And frankly, the rest of the nomination list are no slouches. Rounding out the North American players the list are: Dennis Johnson, Bernard King, Chris Mullin, and Jamaal Wilkes; and coaches Bob Hurley, Don Nelson and Tex Winter. From the women’s committee are: Harley Redin and the All-American Red Heads team. International nominations are: coach Vladimir Kondrashin and Brazilian Maciel “Ubiratan” Pereira. The veterans committee put forwarded two names: Richard Guerin and Gus Johnson.
It’s going to be a few months before we find out who gets in (April 5, to be exact). But you can be sure, as it always is with the Basketball Hall of Fame, that some sure things get overlooked and some “who’s that?” will get in.
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Every day in the NBA there is a lot to unpack, so every weekday morning throughout the season we will give you the three things you need to know from the last 24 hours in the NBA.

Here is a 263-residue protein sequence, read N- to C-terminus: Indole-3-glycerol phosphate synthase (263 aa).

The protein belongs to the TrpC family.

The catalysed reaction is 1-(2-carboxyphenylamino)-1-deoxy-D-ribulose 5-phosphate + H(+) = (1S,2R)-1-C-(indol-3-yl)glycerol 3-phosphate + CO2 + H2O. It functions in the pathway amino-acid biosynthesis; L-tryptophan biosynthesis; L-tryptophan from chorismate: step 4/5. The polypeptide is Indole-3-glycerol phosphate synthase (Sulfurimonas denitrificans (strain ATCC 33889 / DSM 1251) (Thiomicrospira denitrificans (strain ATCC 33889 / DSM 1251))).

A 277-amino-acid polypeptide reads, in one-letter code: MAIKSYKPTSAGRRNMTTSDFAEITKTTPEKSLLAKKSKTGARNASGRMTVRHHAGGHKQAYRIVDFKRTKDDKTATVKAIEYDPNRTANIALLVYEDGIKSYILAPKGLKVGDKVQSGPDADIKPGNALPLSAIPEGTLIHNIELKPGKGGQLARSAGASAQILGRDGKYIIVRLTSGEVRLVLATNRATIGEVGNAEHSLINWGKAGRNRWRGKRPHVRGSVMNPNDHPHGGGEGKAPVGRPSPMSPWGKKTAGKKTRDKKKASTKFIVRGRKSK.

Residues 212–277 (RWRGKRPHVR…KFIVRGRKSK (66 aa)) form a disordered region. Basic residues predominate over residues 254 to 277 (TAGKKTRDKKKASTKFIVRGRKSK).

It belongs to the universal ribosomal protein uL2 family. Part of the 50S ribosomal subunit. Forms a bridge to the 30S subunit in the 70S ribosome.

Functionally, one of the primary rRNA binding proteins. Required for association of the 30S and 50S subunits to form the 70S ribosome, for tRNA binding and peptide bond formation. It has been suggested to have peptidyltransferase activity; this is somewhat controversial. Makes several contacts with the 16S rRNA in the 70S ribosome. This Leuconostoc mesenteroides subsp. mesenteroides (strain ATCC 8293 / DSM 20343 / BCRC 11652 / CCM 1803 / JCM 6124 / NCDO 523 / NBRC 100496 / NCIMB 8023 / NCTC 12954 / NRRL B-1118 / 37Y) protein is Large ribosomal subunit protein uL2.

1) Assertive LeBron James shows how far Lakers have come. Back on Oct. 18, in the first game of the season, the Portland Trail Blazers comfortably handled a Laker team still stumbling around with new faces and a lack of identity. That night, Portland’s continuity and shooting were a stark contrast to a Lakers team with neither.
Nearly a month later, LeBron and the Lakers look dramatically better.
Wednesday night LeBron reminded everyone that when he decides to take over there is nobody like him Anywhere. Especially when he is hitting threes from a Curryesque range, which he did from the game’s opening minutes. LeBron was 5-of-6 from three on the night.
One key to the Lakers’ turnaround is they are playing much better defense, and they did for stretches against Portland. This isn’t just about Tyson Chandler — although he helps — but over the past seven games, the Lakers have allowed an average of 104 points per 100 possessions, sixth best in the NBA. The Lakers are pressuring better and higher to stop penetration off the pick-and-roll, jumping in gaps and generating steals (9.6 per game in their last seven games), and getting blocks from their bigs at the rim. All of that is a dramatic change from the beginning of the season when the Lakers played matador defense and were letting teams walk to the rim at will.